That would be outside my skillset I'm afraid. I too was pretty saddened to hear of this yesterday. I remembered the concerns they had about the sub cable breaking back in August and wasn't even aware that one of the primaries had also snapped recently! When I hear of the safety concerns required to try and repair it etc. I wonder, why they didn't routinely replace out the cables one by one over time? That is what they do with radio antennas here where I live. 

But then I really think about it and it makes sense. It all comes down to money and rather large amount required to maintain something like this. Fact is those who decide where that money goes and needs to be invested, likely look upon this and go 'It is 60 years old, how much do we really want to invest in this?' and then pass it over. Or in a similar fashion they look at the structure over time and determine, 'yeah that should probably be replaced but we haven't the funds right now to pay for a proper inspection to even determine what needs to be done. We will have to deal with it when the time comes...'

Now that the time has come, its time...has come.

I wonder if they will actually disassemble the facility or just let the jungle take it back over time? I mean, if it is too dangerous and costly to repair it, then how would it be any less expensive or more safe to disassemble it properly?

 

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9 hours ago, socrates63 said:

😮 3 inch cube of steel weighs 20 pounds?! That’s very cool, Rick. What is OSM?

It was a steel company that was based in Portland and had mills in several parts of N. America.  It's since been renamed. 

I think that's the thing that a lot of people don't really understand.  Steel is DENSE.  It weighs a lot.  Those cables on that dish are incredibly heavy.  And manufacturing them is not easy or cheap.  We used to joke that you don't wear a hardhat in the mill for protection, you wear it so they can find your remains (I know, it's not funny, but it is an effective reminder to be safe!)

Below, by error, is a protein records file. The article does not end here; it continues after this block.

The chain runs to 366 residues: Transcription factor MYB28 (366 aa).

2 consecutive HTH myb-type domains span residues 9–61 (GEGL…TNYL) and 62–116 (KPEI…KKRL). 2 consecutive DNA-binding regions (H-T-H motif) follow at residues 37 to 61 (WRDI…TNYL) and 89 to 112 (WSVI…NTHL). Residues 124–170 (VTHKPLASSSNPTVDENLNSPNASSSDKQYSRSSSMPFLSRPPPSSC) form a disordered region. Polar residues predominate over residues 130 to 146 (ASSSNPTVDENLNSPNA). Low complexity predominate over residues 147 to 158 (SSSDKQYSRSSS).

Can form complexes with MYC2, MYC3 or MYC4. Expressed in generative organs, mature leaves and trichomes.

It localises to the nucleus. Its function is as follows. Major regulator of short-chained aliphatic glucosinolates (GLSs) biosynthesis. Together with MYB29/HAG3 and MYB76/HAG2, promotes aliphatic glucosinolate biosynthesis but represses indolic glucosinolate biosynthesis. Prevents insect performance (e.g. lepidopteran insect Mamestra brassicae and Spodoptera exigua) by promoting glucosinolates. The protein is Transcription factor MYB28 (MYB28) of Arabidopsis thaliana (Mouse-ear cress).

There used to be testing samples for armor at my work, and it was a gigantic bullet (maybe 2.5" long) barely piercing a 3" heat-treated steel block.  One of the coolest things I ever saw.  The tip of the bullet is completely unmarked and undamaged, and the steel around it looks like torn paper.  But that's a passing test--the bullet did not pass through all the way. 

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8 hours ago, RickR said:

I learned about this earlier today.  Very unfortunate.  For anyone who may have witnessed this happening, it had to be a scary sight.

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12 hours ago, TrekMD said:

I learned about this earlier today.  Very unfortunate.  For anyone who may have witnessed this happening, it had to be a scary sight.

I believe I read somewhere that it happened at night and there aren't many that actually live that close to it. But again had read that some who did live in the area did hear it crash and apparently it actually registered on seismographs in the area as well when it collapsed. 

I guess they weren't kidding that it wasn't safe to repair it?! Have they confirmed whether another cable snapped from tower 4 that causes this yet? I has seen a YT vid yesterday from Scott Manly where it stated it was a chain reaction caused by a 3rd cable breaking overnight. 

This also answers the question I had about how they were planning to dismantle it safely if it wasn't safe enough to repair? Looks like time and physics answered that question for us.